"The challenge now is to match the expectations and enthusiasm of local people and communities who have participated in VISION 21 with concrete action", says WSSCC Chair, Dr Richard Jolly. WSSCC is mounting global, regional and local campaigns to support VISION 21 activities in the 21 countries where the Vision is already being converted into action, and to spread the approaches into other countries. Donor and NGO support is being sought for the locally-based activities which are at the heart of the process.
Throughout the Forum discussions, Water for People has been singled out as the prime example of the participatory process at work. Its status was bolstered further yesterday when, in his address to the Ministerial Conference, the Prince of Orange told the 115 ministers and other officials that the democratic participation of citizens is the way forward in elaborating and implementing water policies and projects.
Later, in a hastily scheduled meeting to respond to NGO concerns about the overall Vision process, Eveline Herfkens sympathised with their position and invited them to continue to lobby for greater participation in the drafting of the Framework for Action. Reminded that Dutch support had helped the Water Supply and Sanitation Collaborative Council (WSSCC) to bring together local stakeholders in 21 countries to develop VISION 21 Water for People, she promised to share the report with her Ministerial colleagues and to provide further Dutch support for NGOs promoting public participation in Vision follow-up. The NGO statement delivered at the Ministerial Conference specifically supports "the process of community-based participation employed for Vision 21 (Vision for Water for People)."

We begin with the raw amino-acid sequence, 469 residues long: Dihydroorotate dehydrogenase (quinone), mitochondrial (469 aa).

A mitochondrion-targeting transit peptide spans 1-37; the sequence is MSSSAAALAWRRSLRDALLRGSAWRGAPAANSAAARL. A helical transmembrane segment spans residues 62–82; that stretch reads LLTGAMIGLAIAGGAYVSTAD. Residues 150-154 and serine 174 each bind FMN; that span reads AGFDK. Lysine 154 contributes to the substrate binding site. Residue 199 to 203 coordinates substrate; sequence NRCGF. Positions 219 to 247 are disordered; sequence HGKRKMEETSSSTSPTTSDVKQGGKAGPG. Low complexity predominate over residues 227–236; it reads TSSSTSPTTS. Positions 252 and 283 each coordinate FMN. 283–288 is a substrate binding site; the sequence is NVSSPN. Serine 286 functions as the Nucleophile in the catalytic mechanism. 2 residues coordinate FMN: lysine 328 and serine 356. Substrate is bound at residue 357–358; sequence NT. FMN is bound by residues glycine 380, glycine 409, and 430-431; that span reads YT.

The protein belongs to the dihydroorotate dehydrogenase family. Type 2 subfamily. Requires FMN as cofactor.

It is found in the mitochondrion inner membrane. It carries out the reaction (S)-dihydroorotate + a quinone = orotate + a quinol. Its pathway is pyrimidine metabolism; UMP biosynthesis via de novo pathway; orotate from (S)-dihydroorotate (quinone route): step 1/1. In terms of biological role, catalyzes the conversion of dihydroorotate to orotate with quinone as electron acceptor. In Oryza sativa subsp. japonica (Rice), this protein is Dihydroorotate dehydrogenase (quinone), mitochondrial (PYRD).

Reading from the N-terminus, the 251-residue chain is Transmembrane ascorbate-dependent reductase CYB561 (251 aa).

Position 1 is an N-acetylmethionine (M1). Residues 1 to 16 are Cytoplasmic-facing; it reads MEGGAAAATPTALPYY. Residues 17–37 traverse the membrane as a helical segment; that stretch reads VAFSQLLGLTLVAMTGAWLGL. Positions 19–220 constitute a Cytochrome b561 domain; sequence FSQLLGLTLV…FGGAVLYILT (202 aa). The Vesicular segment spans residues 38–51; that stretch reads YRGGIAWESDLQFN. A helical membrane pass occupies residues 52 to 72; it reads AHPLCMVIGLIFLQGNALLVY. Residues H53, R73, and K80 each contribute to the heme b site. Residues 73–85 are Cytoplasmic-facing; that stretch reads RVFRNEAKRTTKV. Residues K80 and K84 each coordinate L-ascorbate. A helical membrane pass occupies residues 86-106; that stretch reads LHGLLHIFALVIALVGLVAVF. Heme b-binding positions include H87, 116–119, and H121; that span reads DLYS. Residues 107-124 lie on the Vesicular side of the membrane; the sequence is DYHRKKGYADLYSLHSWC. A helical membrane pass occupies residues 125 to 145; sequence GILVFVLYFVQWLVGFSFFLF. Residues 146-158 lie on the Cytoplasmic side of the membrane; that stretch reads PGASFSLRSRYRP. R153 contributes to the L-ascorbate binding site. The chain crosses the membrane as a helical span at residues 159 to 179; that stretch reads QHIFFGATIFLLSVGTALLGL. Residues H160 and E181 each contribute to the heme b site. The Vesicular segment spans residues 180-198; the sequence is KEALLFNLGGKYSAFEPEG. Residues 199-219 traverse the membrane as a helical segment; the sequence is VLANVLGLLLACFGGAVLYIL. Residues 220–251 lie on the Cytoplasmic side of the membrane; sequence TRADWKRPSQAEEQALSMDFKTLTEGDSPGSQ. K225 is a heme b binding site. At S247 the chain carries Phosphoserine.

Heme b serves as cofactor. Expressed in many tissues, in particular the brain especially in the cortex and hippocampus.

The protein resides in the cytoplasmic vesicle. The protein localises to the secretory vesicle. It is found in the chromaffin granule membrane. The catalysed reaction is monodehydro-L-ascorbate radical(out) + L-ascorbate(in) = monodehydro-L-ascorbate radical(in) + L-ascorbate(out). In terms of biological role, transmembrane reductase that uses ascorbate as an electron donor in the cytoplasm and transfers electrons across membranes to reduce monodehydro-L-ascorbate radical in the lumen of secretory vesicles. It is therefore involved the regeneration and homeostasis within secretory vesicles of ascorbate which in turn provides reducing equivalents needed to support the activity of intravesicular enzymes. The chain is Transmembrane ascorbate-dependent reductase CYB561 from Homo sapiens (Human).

There were other tributes too. Frank Rijsberman, co-author of the World Water Council Vision told the press, during a briefing with HRH the Prince of Orange: "We applaud the exemplary efforts of the WSSCC in ensuring that this spirit of collaboration among stakeholders and partners would be upheld throughout the Vision exercise." A statement by NGO WaterAid urged recognition of the process and content of VISION 21 by the 4,500 participants at the Second World Water Forum.
Among the goals in VISION 21 is universal access to water, sanitation and hygiene by the year 2025. There are still 3 billion people in the world without hygienic sanitation facilities, and this leads to five thousand children dying each day from diarrhoeal disease. Water, sanitation and hygiene are implied to be basic human rights in existing International Conventions, according to WSSCC, which urges Ministers to make it explicit in national legislation.